Invariant extended Kalman filter
About: Invariant extended Kalman filter is a(n) research topic. Over the lifetime, 7079 publication(s) have been published within this topic receiving 187702 citation(s).
Papers published on a yearly basis
••01 Apr 1993
TL;DR: An algorithm, the bootstrap filter, is proposed for implementing recursive Bayesian filters, represented as a set of random samples, which are updated and propagated by the algorithm.
Abstract: An algorithm, the bootstrap filter, is proposed for implementing recursive Bayesian filters. The required density of the state vector is represented as a set of random samples, which are updated and propagated by the algorithm. The method is not restricted by assumptions of linear- ity or Gaussian noise: it may be applied to any state transition or measurement model. A simula- tion example of the bearings only tracking problem is presented. This simulation includes schemes for improving the efficiency of the basic algorithm. For this example, the performance of the bootstrap filter is greatly superior to the standard extended Kalman filter.
•30 Mar 1990
TL;DR: In this article, the Kalman filter and state space models were used for univariate structural time series models to estimate, predict, and smoothen the univariate time series model.
Abstract: List of figures Acknowledgement Preface Notation and conventions List of abbreviations 1. Introduction 2. Univariate time series models 3. State space models and the Kalman filter 4. Estimation, prediction and smoothing for univariate structural time series models 5. Testing and model selection 6. Extensions of the univariate model 7. Explanatory variables 8. Multivariate models 9. Continuous time Appendices Selected answers to exercises References Author index Subject index.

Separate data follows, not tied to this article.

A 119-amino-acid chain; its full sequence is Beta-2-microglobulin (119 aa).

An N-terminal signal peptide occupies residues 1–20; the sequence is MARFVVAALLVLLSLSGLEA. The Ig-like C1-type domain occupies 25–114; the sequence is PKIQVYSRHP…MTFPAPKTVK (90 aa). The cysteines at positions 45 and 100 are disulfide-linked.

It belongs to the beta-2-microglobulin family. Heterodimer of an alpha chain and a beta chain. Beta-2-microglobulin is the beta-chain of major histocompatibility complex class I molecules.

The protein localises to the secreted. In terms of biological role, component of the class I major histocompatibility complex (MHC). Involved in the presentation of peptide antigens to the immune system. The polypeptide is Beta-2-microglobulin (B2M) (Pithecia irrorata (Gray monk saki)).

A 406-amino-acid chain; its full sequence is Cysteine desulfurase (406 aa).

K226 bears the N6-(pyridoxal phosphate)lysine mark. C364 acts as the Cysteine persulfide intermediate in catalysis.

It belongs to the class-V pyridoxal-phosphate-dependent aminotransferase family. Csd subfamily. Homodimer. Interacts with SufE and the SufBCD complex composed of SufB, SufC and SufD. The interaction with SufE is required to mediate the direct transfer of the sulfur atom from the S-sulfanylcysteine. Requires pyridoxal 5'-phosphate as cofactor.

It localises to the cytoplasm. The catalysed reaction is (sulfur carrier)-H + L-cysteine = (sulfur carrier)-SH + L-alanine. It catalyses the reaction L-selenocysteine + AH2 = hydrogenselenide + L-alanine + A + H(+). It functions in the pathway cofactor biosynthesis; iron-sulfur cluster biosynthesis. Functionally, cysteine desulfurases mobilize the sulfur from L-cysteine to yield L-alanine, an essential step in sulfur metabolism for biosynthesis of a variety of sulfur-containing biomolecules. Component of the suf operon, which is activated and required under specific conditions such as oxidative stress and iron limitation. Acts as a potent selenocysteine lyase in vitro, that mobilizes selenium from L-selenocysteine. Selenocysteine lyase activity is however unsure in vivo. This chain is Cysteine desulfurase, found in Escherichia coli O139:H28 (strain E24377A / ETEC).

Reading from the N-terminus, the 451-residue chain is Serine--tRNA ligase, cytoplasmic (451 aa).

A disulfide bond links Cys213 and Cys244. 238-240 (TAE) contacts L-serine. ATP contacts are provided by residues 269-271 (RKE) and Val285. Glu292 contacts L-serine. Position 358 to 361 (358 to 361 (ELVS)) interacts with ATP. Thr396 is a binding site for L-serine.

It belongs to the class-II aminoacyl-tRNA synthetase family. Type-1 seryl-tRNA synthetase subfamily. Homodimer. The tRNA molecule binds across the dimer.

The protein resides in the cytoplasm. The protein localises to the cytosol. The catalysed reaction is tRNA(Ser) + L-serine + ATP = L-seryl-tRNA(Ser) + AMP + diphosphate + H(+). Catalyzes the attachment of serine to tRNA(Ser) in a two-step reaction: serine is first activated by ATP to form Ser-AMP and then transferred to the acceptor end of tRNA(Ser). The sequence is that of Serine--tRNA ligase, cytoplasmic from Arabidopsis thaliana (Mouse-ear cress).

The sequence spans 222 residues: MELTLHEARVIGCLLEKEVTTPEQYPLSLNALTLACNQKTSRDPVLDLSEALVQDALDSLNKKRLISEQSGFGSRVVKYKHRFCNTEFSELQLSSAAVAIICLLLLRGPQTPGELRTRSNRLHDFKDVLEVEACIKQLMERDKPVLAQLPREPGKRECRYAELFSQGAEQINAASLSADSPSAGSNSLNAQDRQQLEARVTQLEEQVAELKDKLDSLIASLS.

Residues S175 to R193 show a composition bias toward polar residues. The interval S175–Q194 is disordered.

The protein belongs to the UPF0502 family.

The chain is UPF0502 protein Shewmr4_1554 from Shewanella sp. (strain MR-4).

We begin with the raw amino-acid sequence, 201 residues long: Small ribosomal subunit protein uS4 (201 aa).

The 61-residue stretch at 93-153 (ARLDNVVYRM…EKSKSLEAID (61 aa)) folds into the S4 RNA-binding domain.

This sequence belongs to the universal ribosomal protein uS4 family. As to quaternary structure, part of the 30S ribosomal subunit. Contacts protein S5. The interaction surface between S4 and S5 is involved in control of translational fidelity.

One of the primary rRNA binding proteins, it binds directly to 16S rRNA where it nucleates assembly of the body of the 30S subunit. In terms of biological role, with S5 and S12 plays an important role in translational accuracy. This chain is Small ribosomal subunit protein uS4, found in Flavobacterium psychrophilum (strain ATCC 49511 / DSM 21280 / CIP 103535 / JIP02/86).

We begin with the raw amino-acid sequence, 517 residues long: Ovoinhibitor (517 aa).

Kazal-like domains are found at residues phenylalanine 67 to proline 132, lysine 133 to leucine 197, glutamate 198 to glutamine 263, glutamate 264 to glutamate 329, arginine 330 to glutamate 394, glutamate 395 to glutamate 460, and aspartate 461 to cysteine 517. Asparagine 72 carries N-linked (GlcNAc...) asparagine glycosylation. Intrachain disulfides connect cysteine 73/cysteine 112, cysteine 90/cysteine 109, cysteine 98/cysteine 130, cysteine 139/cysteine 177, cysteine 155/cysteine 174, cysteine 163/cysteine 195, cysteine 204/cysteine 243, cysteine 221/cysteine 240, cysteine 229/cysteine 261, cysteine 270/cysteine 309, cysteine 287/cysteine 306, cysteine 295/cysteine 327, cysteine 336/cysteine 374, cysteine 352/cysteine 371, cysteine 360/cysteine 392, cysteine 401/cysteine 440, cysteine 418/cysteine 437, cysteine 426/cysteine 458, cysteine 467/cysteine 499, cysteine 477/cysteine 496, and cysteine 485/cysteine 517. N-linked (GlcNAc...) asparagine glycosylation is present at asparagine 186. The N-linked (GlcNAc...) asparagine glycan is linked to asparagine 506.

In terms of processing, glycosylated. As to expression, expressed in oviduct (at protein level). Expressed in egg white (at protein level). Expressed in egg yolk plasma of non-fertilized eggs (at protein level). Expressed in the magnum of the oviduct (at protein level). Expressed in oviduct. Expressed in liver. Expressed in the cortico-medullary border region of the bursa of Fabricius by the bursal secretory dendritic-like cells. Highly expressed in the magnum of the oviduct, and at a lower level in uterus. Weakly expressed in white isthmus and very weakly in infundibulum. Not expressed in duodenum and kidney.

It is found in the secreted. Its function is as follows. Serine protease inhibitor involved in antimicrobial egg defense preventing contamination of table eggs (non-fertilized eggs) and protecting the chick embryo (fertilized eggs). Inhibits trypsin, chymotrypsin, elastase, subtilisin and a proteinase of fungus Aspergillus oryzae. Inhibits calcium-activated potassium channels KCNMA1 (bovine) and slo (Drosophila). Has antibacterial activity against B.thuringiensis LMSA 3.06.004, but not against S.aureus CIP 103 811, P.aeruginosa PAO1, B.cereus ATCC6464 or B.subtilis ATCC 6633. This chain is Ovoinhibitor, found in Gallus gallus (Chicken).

••28 Jul 1997
TL;DR: It is argued that the ease of implementation and more accurate estimation features of the new filter recommend its use over the EKF in virtually all applications.
Abstract: The Kalman Filter (KF) is one of the most widely used methods for tracking and estimation due to its simplicity, optimality, tractability and robustness. However, the application of the KF to nonlinear systems can be difficult. The most common approach is to use the Extended Kalman Filter (EKF) which simply linearizes all nonlinear models so that the traditional linear Kalman filter can be applied. Although the EKF (in its many forms) is a widely used filtering strategy, over thirty years of experience with it has led to a general consensus within the tracking and control community that it is difficult to implement, difficult to tune, and only reliable for systems which are almost linear on the time scale of the update intervals. In this paper a new linear estimator is developed and demonstrated. Using the principle that a set of discretely sampled points can be used to parameterize mean and covariance, the estimator yields performance equivalent to the KF for linear systems yet generalizes elegantly to nonlinear systems without the linearization steps required by the EKF. We show analytically that the expected performance of the new approach is superior to that of the EKF and, in fact, is directly comparable to that of the second order Gauss filter. The method is not restricted to assuming that the distributions of noise sources are Gaussian. We argue that the ease of implementation and more accurate estimation features of the new filter recommend its use over the EKF in virtually all applications.
TL;DR: In this article, a new sequential data assimilation method is proposed based on Monte Carlo methods, a better alternative than solving the traditional and computationally extremely demanding approximate error covariance equation used in the extended Kalman filter.